The researchers are the most adamant about the last point. “Most clinicians and researchers thought these very heavy smokers would be the most resistant to price increases,” says study author Patricia A. Cavazos-Rehg, PhD. “But our study points out that, in fact, change can occur. And that’s very good news.” In fact, in states where taxes on tobacco products rose by at least 35 percent, heavy smokers -- who averaged 40 cigarettes a day or more -- lowered their daily smoking by 14 cigarettes, on average. In real numbers, the price for a pack of cigarettes increased from an average of $3.96 in 2001 to $4.41 in 2004. (Read more)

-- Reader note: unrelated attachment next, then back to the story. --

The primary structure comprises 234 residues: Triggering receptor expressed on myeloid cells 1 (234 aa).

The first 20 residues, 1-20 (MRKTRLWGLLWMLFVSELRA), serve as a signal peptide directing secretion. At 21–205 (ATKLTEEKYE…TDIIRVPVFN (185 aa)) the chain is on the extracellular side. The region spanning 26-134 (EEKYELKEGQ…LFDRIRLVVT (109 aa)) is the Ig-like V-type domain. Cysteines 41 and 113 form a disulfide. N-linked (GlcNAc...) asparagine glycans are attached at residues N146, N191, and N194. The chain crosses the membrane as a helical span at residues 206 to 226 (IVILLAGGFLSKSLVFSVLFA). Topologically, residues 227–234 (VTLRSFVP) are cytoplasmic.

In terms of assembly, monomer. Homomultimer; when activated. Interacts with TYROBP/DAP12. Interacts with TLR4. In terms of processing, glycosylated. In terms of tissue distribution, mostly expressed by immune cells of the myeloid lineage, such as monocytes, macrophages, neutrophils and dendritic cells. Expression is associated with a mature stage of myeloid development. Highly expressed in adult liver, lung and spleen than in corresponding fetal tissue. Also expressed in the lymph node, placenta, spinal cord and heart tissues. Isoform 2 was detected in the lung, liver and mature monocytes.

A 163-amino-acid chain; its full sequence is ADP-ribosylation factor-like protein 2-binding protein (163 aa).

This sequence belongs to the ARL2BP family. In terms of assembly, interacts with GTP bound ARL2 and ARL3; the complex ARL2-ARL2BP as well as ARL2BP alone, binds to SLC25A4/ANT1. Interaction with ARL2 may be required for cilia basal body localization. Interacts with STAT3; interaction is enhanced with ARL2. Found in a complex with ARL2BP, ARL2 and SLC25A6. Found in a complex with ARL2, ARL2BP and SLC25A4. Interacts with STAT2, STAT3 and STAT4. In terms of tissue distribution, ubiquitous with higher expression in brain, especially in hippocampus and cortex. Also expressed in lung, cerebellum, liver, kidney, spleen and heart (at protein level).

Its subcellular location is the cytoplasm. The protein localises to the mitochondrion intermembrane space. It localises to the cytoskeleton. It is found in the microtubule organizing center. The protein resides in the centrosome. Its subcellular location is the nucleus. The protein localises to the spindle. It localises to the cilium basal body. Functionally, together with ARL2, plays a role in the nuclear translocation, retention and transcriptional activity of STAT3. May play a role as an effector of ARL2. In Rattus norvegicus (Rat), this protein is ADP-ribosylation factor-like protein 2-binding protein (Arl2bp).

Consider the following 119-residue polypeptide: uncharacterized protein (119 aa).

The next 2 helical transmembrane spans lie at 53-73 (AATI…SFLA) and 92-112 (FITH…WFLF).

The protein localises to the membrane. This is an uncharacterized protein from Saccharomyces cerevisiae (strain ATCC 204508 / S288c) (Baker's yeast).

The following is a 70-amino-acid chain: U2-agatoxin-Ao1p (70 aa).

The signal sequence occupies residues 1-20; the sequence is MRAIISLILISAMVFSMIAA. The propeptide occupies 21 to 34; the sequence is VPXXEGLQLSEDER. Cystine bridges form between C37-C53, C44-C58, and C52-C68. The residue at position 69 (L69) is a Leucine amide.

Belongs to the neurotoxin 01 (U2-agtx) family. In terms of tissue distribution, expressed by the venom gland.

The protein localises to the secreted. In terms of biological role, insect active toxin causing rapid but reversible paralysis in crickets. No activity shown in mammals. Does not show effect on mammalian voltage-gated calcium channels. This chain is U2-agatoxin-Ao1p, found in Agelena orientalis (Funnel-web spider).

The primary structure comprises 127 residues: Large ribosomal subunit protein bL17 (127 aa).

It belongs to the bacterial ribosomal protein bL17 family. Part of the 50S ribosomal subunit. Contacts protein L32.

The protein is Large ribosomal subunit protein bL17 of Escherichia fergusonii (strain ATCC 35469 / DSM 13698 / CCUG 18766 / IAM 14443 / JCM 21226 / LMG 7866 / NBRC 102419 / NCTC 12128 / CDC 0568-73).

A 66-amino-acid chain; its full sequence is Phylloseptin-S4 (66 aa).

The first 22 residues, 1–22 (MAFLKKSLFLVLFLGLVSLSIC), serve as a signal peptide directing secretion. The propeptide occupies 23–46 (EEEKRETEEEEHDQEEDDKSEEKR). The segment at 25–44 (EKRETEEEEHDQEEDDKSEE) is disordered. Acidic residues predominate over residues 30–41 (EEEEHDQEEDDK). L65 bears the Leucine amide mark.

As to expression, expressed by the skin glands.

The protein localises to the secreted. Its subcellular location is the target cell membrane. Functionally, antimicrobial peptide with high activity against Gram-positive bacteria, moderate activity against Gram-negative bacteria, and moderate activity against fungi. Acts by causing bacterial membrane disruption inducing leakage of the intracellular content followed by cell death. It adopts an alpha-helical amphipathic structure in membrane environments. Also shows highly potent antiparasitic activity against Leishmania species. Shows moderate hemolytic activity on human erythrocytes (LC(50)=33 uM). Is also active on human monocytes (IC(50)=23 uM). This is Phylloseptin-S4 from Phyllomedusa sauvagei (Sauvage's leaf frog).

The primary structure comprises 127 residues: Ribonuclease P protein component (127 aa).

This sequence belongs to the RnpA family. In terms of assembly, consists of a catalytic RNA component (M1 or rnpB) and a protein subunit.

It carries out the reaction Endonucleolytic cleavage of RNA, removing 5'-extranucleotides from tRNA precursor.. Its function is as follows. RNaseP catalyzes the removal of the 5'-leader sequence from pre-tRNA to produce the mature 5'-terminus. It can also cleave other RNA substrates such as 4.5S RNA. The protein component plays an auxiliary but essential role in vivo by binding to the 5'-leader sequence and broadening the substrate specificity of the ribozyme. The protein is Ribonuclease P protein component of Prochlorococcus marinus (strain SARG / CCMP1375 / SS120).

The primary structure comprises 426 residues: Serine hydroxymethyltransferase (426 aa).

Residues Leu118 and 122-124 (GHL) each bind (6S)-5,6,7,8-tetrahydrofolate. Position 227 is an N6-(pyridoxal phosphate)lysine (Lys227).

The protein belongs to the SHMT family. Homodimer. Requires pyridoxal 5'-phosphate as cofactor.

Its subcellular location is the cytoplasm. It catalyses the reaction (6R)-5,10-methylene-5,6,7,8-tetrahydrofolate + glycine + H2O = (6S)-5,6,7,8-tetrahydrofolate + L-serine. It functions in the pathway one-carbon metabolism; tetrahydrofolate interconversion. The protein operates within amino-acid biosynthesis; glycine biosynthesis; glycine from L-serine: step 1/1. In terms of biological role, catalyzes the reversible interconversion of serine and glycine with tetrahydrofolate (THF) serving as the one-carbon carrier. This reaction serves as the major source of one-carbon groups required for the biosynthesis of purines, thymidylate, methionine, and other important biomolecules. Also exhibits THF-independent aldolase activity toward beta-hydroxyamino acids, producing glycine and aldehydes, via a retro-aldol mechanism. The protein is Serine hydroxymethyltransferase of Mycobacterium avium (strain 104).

In Kentucky last year, almost 30 percent of residents said they were smokers, the highest in the nation. The state also has the highest rates of diabetes and lung cancer, reports Jim Malewitz of Stateline News. Kentucky’s cigarette tax is also among the country's lowest.